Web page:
Soap opera producer Prospect Park files for bankruptcy protection
Prospect Park Networks -- the production company that launched with high hopes of bringing two canceled ABC soap operas back to life -- has put itself on legal life support.
The production firm based in Century City, headed by veteran producers Jeff Kwatinetz and Rich Frank, said Monday that it has filed for Chapter 11 bankruptcy protection.
The group spent nearly three years and more than $10 million trying to revive two canceled daytime dramas, “All My Children” and “One Life to Live,” that ran for four decades on the ABC television network.
Prospect Park secured the rights to the dramas in 2011 after ABC announced that it would end the two series.
Kwatinetz had intended the soaps to serve as a foundation for an ambitious project -- the Online Network -- which he envisioned as a next-generation Internet based programming service.
Kwatinetz figured that the shows, with their loyal and passionate fans, would be the perfect prototype to launch TOLN.
He hired writers and actors and built dozens of sets in a Connecticut sound stage to take advantage of that state’s film tax credit program. He even enlisted the 85-year-old creator of “All My Children,” Agnes Nixon, to help in the effort.
Early last year, his group succeeded in rebooting the programs as Internet series. But a tangle of issues, including logistics, union squabbles, small audiences and money troubles, prompted Prospect Park to cease production in August. Prospect Park produced 43 episodes of “All My Children” and 40 episodes of “One Life to Live.”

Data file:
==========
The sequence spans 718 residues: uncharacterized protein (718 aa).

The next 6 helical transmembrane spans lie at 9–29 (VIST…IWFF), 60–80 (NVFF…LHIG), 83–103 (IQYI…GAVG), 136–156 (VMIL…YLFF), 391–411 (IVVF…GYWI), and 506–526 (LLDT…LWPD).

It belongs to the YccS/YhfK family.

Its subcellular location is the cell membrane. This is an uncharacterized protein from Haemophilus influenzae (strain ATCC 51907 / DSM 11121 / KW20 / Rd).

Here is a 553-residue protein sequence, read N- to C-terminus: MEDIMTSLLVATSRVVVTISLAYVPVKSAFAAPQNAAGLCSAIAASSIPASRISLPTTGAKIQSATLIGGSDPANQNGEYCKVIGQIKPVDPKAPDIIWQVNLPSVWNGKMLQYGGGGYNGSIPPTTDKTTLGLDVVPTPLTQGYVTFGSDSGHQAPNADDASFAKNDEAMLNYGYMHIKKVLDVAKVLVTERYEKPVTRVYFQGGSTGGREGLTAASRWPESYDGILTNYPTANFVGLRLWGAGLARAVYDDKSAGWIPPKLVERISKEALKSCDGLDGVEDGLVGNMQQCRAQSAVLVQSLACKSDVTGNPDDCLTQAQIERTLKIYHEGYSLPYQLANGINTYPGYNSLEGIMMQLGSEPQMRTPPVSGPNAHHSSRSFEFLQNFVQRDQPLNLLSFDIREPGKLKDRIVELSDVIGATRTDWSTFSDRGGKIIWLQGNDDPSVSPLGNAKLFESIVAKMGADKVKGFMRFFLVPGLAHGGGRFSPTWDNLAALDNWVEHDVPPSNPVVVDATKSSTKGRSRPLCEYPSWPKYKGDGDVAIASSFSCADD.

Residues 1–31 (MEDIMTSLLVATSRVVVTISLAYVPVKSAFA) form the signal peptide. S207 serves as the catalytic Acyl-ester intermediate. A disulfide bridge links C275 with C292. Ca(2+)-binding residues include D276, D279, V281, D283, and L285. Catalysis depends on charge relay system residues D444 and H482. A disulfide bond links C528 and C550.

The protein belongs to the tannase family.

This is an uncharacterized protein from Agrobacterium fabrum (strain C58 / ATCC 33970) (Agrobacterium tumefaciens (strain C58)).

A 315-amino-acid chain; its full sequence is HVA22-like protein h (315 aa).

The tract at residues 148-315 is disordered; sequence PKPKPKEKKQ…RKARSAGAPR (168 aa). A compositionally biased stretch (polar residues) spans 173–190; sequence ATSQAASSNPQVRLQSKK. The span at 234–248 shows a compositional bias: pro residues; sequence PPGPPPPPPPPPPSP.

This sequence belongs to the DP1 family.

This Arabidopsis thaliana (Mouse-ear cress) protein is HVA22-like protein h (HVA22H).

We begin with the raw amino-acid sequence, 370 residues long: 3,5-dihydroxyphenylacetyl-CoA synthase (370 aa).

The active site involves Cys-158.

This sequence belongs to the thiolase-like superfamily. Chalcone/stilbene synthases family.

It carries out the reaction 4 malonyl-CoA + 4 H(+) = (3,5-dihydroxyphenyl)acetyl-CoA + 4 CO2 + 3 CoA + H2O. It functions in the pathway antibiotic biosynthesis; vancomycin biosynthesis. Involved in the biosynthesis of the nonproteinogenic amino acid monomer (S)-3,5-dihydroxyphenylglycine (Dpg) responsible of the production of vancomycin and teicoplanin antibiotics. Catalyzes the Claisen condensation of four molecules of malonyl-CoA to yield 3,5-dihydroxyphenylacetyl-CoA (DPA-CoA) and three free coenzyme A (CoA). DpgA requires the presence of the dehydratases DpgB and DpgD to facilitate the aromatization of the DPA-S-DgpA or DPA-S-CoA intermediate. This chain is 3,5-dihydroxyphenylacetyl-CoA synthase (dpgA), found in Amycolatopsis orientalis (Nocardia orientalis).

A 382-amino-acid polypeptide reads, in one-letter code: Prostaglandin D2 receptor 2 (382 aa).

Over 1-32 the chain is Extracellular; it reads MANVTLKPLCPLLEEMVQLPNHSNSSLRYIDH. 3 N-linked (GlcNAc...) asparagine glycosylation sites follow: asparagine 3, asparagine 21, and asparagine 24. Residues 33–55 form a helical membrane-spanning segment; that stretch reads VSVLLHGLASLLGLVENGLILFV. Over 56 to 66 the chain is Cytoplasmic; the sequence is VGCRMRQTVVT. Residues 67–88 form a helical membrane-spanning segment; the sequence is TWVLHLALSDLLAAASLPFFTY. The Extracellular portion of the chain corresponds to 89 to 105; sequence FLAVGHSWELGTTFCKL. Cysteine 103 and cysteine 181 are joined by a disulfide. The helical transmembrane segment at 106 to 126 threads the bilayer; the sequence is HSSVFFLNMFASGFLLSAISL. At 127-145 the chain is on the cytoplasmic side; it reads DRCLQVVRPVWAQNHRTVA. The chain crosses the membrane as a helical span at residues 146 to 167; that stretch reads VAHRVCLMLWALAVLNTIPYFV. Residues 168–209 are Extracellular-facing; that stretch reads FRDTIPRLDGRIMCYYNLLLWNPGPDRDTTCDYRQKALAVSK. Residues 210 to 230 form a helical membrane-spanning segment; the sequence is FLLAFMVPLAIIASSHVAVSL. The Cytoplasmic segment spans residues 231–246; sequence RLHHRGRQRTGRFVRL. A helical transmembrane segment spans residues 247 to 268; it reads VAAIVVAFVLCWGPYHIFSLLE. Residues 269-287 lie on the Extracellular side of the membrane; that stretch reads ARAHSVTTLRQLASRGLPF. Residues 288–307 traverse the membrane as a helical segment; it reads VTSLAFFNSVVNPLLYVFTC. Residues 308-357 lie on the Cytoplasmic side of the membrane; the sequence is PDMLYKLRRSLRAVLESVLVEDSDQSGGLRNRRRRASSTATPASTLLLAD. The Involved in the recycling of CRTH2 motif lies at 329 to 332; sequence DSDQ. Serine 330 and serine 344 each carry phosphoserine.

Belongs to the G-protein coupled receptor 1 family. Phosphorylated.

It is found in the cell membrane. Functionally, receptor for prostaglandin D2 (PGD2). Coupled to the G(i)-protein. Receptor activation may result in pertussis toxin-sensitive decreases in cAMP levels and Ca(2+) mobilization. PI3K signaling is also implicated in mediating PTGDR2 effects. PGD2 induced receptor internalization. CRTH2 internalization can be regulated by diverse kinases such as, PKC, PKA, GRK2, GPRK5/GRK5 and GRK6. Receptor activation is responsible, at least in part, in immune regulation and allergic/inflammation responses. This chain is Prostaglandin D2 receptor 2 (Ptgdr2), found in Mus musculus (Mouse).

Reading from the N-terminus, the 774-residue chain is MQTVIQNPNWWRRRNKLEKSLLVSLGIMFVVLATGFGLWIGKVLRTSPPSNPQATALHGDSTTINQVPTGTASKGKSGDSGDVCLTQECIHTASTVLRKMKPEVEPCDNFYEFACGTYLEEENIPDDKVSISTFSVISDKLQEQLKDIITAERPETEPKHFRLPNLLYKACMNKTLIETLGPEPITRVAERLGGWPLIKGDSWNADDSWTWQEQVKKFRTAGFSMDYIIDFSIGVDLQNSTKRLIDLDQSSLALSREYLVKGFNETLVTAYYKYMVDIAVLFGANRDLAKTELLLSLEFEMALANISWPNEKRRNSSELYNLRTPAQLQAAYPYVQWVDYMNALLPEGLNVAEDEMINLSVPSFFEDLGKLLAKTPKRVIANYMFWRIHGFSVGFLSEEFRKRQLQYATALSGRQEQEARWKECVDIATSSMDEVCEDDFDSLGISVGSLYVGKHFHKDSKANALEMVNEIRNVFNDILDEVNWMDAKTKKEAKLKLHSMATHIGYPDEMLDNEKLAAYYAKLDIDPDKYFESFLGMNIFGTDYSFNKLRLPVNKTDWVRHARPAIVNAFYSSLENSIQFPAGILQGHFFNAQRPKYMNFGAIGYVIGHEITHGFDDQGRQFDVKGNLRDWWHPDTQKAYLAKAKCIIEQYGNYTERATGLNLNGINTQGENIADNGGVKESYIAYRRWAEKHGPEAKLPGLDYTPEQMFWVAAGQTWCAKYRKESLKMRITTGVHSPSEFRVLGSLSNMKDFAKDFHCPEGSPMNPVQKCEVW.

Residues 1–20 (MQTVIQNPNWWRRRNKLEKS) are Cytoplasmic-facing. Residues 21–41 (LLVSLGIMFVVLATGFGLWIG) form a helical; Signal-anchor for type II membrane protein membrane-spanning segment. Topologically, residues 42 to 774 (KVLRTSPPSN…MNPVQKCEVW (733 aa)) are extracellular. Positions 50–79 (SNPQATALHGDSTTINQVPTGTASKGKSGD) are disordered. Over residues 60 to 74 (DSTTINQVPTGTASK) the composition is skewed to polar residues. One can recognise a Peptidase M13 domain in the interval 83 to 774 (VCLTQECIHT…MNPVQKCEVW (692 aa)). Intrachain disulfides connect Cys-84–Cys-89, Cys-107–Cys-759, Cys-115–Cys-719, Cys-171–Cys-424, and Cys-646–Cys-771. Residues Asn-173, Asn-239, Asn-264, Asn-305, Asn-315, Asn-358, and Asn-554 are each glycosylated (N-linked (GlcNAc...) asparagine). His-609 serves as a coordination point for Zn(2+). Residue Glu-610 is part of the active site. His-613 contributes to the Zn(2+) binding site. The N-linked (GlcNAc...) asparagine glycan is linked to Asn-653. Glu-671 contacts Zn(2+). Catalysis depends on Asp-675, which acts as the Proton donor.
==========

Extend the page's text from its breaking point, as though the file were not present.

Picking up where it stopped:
Kwatinetz had planned to resume production on “All My Children” last fall after a several-month hiatus, but the hoped-for financing did not come through.
Separately, the company has been waging a court fight against ABC.
In its 2013 lawsuit against Walt Disney Co.-owned ABC, Prospect Park alleges that ABC went out of its way to thwart Prospect Park’s efforts to bring back the two long-running soaps.
“The Chapter 11 filing in no way impacts PPN’s litigation against the American Broadcasting Companies, Inc.,” the company said in a statement. “In addition, the bankruptcy filing will allow PPN the timing flexibility to collect on a tax credit from the Connecticut Office of Film, Television & Digital Media.”
Kwatinetz’s group noted that its separate Prospect Park talent and management company was unrelated to PPN and, thus, not included in the bankruptcy filing.
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